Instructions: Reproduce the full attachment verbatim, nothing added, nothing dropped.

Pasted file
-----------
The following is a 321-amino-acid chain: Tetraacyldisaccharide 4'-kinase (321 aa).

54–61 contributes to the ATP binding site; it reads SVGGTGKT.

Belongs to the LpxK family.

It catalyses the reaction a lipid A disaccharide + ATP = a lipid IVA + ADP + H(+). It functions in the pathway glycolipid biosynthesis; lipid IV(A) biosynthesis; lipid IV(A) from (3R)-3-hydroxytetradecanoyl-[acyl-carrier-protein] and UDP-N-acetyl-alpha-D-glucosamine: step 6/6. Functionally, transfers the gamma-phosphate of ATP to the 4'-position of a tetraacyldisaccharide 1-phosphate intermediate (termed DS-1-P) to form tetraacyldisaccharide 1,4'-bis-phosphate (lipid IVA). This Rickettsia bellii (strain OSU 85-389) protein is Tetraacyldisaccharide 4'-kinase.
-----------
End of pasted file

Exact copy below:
The following is a 321-amino-acid chain: Tetraacyldisaccharide 4'-kinase (321 aa).

54–61 contributes to the ATP binding site; it reads SVGGTGKT.

Belongs to the LpxK family.

It catalyses the reaction a lipid A disaccharide + ATP = a lipid IVA + ADP + H(+). It functions in the pathway glycolipid biosynthesis; lipid IV(A) biosynthesis; lipid IV(A) from (3R)-3-hydroxytetradecanoyl-[acyl-carrier-protein] and UDP-N-acetyl-alpha-D-glucosamine: step 6/6. Functionally, transfers the gamma-phosphate of ATP to the 4'-position of a tetraacyldisaccharide 1-phosphate intermediate (termed DS-1-P) to form tetraacyldisaccharide 1,4'-bis-phosphate (lipid IVA). This Rickettsia bellii (strain OSU 85-389) protein is Tetraacyldisaccharide 4'-kinase.